The Cleveland Press concurred with Lausche's decision. "Mayor Lausche today reappointed Eliot Ness safety director. It is a safe guess that he will never confront a decision more difficult politically, or one in which he will be subjected to greater pressure from opposing sides. Director Ness was obviously the most valuable asset of the Burton administration in its first two terms. His work in helping to convict eight crooked union official and a like number of corrupt police officers deserves the highest praise."

Several months later, at 4:45 in the morning of March 5, 1942, after a night of drinking and dancing at a downtown hotel, Eliot was driving with Evaline and two friends. He skidded on the ice into the path of an oncoming car. Ness described his reaction:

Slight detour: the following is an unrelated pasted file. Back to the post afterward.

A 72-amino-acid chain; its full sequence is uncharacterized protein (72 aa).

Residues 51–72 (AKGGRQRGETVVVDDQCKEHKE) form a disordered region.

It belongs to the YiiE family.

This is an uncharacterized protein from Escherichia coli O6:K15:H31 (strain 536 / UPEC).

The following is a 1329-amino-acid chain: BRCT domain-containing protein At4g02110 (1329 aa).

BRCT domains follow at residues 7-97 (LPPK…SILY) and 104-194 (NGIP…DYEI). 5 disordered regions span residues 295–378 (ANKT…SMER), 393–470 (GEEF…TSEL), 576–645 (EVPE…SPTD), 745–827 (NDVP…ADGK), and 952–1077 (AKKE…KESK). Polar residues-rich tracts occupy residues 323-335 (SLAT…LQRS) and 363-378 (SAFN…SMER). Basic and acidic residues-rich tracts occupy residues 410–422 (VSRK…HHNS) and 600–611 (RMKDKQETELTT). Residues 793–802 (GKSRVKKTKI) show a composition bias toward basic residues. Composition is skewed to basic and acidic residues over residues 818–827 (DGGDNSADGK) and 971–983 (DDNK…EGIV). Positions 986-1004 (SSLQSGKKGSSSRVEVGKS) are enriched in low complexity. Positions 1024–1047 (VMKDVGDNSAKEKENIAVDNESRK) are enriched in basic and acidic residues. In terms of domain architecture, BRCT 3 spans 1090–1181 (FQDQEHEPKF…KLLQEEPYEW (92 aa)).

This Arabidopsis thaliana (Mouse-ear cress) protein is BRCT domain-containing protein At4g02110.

"My first thought was for my wife because I thought she was the most seriously injured. After she regained consciousness, I got out of my car and went over to the other driver and told him who I was." The driver was a 21-year-old machinist named Robert Sims from East Cleveland.

Ness explained that he agreed with Sims to have him follow Ness to the hospital. When he realized that Sims was not following him, Ness returned to the accident scene, but another motorist had already taken Sims to the hospital.

"After I got home, I immediately called the hospital and talked to someone. I wanted to make sure the injured man was all right. I said that I would have my insurance adjusters on the job in the morning.

The accident did serious injury to Ness's reputation. The newspapers had characterized it as a "hit-skip" accident and focused on the fact that Ness had been drinking. It played into the hands of his powerful enemies, particularly the forces of organized labor that enjoyed political support in the Democratic administration of Mayor Lausche. Within a couple of months, Ness resigned as safety director and went to work full time for the federal government.